In July of 1944, the largest explosion on the mainland of the United States jolted the Bay Area, instantly killing 320 sailors, the majority of whom were young African Americans. The subsequent refusal of fifty of the remaining sailors to resume loading munitions until their safety could be assured resulted in the most significant mutiny trial in U.S. history.
Their cause, supported by Eleanor Roosevelt and Thurgood Marshall, ultimately led to the desegregation of the Navy and later the entire military.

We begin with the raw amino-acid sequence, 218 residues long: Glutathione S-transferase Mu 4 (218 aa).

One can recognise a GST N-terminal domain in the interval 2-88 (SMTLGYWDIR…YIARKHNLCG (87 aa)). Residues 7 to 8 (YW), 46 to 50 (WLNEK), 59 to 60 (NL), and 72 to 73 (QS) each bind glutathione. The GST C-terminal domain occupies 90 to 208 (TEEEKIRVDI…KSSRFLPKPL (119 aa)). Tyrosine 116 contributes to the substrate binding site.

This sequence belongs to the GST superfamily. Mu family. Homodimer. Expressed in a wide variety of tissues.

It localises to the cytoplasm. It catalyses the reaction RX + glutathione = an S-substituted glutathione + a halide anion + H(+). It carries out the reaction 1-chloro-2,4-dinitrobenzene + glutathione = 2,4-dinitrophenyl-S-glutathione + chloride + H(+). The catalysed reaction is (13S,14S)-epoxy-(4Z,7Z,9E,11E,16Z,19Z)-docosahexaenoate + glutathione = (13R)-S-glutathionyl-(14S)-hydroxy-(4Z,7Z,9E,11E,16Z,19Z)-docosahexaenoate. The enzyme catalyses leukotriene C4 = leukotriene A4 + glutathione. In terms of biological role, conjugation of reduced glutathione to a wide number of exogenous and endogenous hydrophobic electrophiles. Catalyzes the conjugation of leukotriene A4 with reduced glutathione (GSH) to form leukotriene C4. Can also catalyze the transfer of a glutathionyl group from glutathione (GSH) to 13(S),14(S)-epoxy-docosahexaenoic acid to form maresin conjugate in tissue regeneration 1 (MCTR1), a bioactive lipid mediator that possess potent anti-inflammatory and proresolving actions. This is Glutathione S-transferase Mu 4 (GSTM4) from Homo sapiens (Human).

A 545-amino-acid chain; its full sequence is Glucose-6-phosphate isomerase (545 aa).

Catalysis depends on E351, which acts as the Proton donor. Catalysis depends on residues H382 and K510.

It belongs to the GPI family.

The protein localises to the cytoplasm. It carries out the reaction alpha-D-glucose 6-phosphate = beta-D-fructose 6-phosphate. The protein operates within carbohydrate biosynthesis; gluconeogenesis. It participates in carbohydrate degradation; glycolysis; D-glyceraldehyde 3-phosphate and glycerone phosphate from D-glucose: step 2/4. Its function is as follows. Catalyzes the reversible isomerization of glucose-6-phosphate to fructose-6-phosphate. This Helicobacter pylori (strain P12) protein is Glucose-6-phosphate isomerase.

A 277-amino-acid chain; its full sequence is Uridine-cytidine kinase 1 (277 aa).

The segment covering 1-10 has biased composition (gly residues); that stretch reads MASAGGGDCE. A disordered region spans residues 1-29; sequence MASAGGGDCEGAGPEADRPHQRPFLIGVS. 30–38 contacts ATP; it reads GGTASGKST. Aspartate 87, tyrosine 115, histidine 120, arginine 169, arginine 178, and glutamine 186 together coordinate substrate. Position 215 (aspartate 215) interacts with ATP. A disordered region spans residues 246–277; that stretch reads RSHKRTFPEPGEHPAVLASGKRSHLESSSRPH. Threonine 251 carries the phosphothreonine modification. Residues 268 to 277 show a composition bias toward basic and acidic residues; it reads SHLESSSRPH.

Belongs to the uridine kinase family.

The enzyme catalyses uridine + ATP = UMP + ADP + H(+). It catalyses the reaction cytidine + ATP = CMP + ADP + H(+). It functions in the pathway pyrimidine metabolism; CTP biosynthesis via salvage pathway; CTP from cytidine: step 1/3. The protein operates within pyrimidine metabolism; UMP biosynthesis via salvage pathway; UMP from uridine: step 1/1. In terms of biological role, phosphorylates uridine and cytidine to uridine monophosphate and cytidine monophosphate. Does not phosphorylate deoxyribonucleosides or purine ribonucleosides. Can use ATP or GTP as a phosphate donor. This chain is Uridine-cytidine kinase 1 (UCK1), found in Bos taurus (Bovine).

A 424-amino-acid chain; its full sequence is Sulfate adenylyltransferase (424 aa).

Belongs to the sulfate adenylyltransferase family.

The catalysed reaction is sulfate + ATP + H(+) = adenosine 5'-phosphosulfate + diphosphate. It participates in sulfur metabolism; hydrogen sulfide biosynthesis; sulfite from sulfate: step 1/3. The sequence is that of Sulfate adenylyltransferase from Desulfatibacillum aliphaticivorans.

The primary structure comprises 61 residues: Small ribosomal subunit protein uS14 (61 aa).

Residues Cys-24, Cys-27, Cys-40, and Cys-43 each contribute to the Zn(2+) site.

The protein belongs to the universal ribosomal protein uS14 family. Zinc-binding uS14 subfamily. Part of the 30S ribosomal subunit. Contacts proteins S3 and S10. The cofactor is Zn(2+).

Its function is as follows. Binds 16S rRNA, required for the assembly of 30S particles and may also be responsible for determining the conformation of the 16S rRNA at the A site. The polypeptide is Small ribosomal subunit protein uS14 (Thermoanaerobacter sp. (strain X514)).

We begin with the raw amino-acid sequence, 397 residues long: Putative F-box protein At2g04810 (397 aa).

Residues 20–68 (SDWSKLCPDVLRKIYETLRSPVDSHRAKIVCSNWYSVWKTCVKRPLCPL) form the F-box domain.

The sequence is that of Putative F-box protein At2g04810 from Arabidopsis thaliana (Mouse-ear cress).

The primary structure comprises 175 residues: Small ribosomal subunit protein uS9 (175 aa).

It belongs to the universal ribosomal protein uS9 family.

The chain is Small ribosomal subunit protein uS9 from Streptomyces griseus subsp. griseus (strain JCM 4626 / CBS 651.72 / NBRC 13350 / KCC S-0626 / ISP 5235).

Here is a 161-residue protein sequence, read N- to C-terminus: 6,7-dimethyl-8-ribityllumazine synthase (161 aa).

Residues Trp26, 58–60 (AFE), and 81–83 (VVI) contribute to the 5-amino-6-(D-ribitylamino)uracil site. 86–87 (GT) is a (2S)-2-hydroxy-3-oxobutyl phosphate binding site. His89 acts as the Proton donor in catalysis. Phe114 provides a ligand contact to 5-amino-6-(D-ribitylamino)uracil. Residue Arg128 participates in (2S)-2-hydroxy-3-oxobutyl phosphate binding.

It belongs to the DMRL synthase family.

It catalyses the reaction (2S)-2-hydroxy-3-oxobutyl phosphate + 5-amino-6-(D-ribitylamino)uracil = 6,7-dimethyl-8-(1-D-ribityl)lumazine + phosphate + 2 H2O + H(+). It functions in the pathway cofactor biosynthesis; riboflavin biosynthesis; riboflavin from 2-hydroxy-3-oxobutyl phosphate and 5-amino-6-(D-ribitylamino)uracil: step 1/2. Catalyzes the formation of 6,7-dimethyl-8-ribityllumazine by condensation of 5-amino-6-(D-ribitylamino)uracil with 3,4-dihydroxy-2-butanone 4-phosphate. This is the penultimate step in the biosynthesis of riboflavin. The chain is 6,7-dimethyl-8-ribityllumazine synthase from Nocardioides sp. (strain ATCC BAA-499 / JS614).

The National Park Service and the Friends of Port Chicago National Memorial will present two free events highlighting the tragic disaster in Concord during World War II that led to the desegregation of the United States military. “The Port Chicago Disaster at 70: A Symposium on Race and the Military during World War II” will be held on Thursday, July 17 at Diablo Valley College, 321 Golf Club Road in Pleasant Hill, from 8:30 a.m. to 1:30 p.m.
A 70th Anniversary Commemoration will be held Saturday, July 19 from 9 a.m. to noon at the Richmond Shipyard No. 3. For more information, visitwww.portchicagomemorial.org or call (925) 695-7678.